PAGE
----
First released in 1987 – back when Games Workshop were, arguably, much more fun than they are today – Rogue Trader was the first edition of what would eventually become tabletop miniature megachonker Warhammer 40,000. Rogue Traders, the stars of the setting, are themselves a touch more colourful than your average corpse-emperor enjoyer; freelance explorers given a ship, a packed lunch, and a cohort of space-toughs, and sent off to explore the far-flung reaches of the galaxy. And it’s this unique place in the 40k universe that makes them such an exciting prospect for the setting’s first fully-fledged classic CRPG.
“Rogue Trader stands out as it gives you giant freedom compared to the other imperial organisations and subsettings of 40k,” says Creative Director Alexander Gusev, “because you can do things that other factions in Warhammer aren’t allowed to do. You can talk to xenos, you can even forge some agreements with them. And these agreements might even not include them dying!”
Rogue Trader is a “classic RPG” in the vein of Owlcat’s previous Pathfinder offerings, says Gusev, which means companions and character development – both in a literary sense, and through RPG systems. While Paizo’s Pathfinder tabletop roleplaying game served as the major inspiration for the studio’s previous games, this time around it’s Fantasy Flight’s tabletop adaption of the Rogue Trader setting providing the backbone. “We’re huge fans of Rogue Trader in its Fantasy Flight variation,” says Gusev. “By the time we pitched this idea to Games Workshop, we were already playing 3 campaigns, two of them in Rogue Trader, and one a Dark Heresy/Rogue Trader Hybrid.”
“It allows us to show a more peaceful – well, I shouldn’t say peaceful, but the civilian life – it’s something truly unique.”
The team started on these tabletop campaigns during development on Kingmaker, says Gusev, and noticed a lot of similarities to Pathfinder’s ‘Stolen Lands’ setting. “It allows us to give a spotlight to a part of the 40k universe that isn’t covered as often as others. What happened there before the state of only war, before the grimdark future? What civilisations inhabited this space and died there? And you can find their remnants. It allows us to show a more peaceful – well, I shouldn’t say peaceful, but the civilian life – it’s something truly unique.”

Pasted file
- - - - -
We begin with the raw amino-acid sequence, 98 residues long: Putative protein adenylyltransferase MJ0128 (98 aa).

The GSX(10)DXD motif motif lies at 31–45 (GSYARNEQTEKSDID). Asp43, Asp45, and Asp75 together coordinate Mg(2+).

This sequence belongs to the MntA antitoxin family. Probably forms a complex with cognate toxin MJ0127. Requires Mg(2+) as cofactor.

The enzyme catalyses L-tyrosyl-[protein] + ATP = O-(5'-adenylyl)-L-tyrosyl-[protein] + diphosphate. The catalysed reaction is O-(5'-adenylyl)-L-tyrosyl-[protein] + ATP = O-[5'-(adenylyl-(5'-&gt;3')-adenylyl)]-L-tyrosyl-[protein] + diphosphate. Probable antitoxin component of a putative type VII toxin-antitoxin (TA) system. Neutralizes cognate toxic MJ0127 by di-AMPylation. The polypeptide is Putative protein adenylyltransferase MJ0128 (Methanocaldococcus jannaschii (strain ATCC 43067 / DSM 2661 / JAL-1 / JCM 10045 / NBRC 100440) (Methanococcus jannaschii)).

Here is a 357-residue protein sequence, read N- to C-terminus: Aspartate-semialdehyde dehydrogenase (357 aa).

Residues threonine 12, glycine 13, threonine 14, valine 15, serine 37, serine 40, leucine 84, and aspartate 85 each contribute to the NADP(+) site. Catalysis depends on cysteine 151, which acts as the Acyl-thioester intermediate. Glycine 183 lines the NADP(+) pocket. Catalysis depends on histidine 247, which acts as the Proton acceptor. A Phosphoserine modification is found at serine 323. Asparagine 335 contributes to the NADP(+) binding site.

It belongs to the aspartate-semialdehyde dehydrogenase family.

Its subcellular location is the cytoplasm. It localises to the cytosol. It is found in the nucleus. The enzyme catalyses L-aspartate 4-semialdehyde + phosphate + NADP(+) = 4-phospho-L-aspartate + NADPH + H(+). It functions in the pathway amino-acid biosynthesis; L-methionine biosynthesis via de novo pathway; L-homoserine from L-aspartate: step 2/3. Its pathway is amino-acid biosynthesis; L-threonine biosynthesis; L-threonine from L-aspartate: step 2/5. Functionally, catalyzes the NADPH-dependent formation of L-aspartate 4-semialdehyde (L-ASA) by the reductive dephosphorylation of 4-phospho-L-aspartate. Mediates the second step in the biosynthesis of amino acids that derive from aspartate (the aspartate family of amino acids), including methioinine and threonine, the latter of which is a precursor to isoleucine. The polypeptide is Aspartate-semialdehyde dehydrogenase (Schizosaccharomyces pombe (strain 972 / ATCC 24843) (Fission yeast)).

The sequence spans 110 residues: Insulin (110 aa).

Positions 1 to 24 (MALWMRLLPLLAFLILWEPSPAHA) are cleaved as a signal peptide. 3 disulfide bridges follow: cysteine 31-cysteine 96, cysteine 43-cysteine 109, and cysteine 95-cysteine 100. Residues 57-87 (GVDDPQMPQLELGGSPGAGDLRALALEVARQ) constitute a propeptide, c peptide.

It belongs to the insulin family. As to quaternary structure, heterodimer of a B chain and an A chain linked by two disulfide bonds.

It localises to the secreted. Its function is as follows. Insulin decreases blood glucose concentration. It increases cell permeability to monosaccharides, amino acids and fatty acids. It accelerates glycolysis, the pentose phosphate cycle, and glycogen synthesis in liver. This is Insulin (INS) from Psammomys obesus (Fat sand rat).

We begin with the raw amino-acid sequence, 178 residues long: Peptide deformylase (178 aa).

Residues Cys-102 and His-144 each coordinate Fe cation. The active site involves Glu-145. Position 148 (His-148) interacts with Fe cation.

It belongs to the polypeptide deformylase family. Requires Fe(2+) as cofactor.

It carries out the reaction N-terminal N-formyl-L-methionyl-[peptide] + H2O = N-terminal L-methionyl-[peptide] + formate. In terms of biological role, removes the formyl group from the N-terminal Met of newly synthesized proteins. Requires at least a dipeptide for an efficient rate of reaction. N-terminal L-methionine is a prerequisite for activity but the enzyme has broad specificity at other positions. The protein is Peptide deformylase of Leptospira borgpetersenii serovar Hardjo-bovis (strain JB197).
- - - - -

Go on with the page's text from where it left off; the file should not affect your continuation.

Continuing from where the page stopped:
To this end, you’ll be exploring the part of the universe known as the Koronus Expanse on your own ship, navigating between planets. Rogue Trader, says Gusev, isn’t Rogue Trader without a star map. The Koronus Expanse itself is just a small square of the overall galaxy, but since the galaxy itself is massive, great swathes of star systems and planets are still explorable. Gusev gives the example of Janus, a lush, jungle-covered ‘Agri-World’ that was founded by one of your ancestors. “You’ll be visiting and solving some problems,” he says. “You might have seen some of these problems in the trailer.” There’s also a forge world, a machine planet used for constructing imperial war machines, run by the cyborg-like Mechanicus, who you’ll encounter and aid in helpful CRPG protagonist fashion, and Gusev adds that “they’ll be quite a lot of problems during your campaign, because, well, a lot of things happened that might have made Koronus expanse more dangerous than it was before.”
But what of combat? Perhaps fittingly for a setting filled with galaxy-spanning conflicts, Owlcat have decided to embroil themselves in the most fraught brouhaha of our age: RTWP vs TBT. Rogue Trader will be focusing entirely on the turn-based side of things. “A goal with TBT is to showcase characters more,” says Gusev. “In the chaos of real time you often don’t notice what they’re doing, and it’s harder to showcase their differences.” Gusev explains this also allows them to showcase enemy factions with more depth. “Factions are a big part of 40k. Also, it allows us to show more, well, more bloody deaths, and lets us do more with enemy behaviour, to make abilities you need to react to.”